It can even be putting the time aside to get your haircut, because this is something you do for your own wellbeing. Whatever you do to care for yourself, it also doesn’t have to be the same thing every time of everyday, every week. You can vary it slightly depending on your mood, or what it is you need to do to look after your physical and mental health.
Self-care is just as important as looking after others, if not more.
A lot of us fail to set time aside for self-care, because we always think it is more important to help others before we do something for ourselves. We actually feel guilty if we do put ourselves first, which is madness. If we want to look after others and do things for other people, we need to put ourselves first at times. There is no point feeling guilty about this, because it is all part of the journey of life. It is also highly likely that your guilt will last longer than the person you think you ‘let down’ by putting yourself first. Just remember, you will never let anyone down by putting self-care first. If you asked them, chances are they would feel proud of you for doing so. It takes strength to recognise the importance of self-care.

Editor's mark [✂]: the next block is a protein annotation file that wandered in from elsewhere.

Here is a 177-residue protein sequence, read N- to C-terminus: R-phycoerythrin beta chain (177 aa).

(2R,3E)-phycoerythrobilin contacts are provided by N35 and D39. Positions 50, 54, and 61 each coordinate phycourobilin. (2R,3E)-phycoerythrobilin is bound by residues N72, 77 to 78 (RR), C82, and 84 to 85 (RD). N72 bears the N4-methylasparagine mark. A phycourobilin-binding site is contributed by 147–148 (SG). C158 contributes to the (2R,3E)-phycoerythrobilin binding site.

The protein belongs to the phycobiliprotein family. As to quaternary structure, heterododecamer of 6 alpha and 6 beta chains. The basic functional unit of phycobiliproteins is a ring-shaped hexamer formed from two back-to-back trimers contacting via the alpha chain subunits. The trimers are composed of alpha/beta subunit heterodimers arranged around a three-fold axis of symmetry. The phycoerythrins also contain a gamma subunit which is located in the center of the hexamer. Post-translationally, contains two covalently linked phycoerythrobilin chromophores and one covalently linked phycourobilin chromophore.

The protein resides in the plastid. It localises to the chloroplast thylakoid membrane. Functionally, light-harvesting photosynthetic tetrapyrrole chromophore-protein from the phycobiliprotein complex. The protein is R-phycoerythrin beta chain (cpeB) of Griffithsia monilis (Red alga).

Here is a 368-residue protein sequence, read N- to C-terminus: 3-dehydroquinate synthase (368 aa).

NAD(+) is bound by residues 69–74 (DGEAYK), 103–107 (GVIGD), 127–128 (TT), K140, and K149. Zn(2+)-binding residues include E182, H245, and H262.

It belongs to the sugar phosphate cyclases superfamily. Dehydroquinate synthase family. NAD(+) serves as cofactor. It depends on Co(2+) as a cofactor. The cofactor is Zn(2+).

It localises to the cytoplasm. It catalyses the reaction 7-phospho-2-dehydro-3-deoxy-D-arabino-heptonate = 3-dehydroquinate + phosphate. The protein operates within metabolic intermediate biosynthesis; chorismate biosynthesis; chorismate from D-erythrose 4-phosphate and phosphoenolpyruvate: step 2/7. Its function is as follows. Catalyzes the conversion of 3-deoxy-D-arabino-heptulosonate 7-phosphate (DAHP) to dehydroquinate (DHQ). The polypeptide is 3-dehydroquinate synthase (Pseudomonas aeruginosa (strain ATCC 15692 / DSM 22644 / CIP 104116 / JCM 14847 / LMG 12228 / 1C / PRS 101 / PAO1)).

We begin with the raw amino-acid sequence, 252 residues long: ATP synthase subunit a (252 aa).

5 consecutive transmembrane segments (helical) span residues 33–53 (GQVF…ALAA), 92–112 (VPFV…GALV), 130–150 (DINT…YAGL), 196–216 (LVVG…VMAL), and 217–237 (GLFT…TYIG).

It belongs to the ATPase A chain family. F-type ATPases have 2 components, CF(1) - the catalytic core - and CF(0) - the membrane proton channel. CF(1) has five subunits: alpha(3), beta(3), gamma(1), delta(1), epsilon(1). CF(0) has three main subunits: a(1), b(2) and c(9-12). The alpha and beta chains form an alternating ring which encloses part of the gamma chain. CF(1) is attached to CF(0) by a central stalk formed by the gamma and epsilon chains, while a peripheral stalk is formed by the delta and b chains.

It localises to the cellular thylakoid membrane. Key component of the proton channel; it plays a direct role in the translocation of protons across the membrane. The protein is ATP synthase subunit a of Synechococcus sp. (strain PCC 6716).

Why do it?
Ultimately, we are the only person who is in charge of our own life. Therefore, if you are feeling down or lost, or just not quite right, whilst others can help, only we can sort ourself out. We are each individually responsible for our own happiness. Other people can boost our mood, but we can’t rely on them to make us feel happy. This is also unsustainable as we can’t always be with someone and they too will experience their own problems. Therefore, we must prioritise doing things that allow us to step towards being the happiest, most stable version of ourselves, and self-care is part of this.